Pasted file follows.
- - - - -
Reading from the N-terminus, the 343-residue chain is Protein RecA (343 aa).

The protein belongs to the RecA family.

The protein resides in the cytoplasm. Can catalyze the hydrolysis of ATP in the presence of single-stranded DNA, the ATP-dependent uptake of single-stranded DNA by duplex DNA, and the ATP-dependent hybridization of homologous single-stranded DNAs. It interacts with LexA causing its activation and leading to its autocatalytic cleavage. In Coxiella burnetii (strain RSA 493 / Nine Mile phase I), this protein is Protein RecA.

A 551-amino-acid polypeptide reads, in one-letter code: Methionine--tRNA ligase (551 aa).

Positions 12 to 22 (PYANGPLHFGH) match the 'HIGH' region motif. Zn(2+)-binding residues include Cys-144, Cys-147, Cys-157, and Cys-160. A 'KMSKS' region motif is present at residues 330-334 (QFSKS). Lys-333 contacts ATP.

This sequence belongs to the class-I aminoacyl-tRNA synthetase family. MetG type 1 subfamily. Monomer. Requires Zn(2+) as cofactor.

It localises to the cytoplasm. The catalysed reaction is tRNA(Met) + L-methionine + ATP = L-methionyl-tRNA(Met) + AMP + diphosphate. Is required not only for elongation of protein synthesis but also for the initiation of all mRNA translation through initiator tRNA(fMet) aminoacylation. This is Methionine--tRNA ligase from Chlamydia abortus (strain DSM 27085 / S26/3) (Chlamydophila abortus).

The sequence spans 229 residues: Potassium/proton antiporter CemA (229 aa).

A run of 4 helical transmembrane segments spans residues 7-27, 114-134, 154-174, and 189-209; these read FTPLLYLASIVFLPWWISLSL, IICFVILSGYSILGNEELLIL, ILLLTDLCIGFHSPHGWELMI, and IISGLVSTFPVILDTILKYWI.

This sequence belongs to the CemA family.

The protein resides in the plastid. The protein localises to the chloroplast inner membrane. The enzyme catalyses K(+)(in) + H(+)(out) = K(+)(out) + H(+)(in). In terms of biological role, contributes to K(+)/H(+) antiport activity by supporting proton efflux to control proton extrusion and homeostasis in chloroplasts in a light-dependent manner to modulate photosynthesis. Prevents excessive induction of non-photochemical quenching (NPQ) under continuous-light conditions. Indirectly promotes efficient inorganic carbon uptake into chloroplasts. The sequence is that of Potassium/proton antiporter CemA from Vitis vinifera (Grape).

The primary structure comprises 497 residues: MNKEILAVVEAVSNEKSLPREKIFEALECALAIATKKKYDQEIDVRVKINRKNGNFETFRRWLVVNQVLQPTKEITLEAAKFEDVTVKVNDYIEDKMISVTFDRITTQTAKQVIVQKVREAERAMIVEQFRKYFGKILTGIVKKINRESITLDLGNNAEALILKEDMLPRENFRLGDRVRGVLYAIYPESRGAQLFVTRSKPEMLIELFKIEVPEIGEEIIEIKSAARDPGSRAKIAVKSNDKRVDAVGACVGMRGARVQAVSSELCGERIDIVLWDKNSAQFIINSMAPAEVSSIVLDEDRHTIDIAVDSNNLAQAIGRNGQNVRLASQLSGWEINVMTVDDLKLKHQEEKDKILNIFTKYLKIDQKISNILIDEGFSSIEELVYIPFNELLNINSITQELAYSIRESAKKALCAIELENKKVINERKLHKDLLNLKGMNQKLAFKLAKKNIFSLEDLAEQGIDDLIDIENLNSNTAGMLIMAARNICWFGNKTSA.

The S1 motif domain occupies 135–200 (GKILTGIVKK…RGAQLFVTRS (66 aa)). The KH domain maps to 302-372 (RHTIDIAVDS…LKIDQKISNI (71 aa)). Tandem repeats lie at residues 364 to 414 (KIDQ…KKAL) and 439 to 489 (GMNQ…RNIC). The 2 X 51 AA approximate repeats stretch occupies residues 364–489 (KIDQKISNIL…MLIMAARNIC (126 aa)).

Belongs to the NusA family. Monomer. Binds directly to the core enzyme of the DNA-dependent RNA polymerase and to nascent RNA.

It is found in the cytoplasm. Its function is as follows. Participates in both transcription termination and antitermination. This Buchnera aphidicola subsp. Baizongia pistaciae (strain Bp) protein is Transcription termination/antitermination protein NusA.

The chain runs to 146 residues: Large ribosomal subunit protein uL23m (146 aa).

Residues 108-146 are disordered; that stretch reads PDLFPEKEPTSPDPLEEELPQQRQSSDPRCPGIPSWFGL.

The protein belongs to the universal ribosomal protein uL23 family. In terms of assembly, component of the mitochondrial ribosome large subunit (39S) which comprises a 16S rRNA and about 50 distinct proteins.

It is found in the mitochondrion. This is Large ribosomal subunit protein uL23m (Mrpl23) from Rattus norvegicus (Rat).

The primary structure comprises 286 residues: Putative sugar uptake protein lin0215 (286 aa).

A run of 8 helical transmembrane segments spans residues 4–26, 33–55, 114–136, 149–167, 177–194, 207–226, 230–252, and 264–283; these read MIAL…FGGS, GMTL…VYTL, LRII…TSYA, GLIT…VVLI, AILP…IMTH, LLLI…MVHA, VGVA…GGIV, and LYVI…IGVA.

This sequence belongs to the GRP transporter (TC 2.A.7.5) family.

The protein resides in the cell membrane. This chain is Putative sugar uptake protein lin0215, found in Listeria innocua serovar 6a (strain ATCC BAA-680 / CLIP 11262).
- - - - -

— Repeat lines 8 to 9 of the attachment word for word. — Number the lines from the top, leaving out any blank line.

The sequence spans 229 residues: Potassium/proton antiporter CemA (229 aa).

A run of 4 helical transmembrane segments spans residues 7-27, 114-134, 154-174, and 189-209; these read FTPLLYLASIVFLPWWISLSL, IICFVILSGYSILGNEELLIL, ILLLTDLCIGFHSPHGWELMI, and IISGLVSTFPVILDTILKYWI.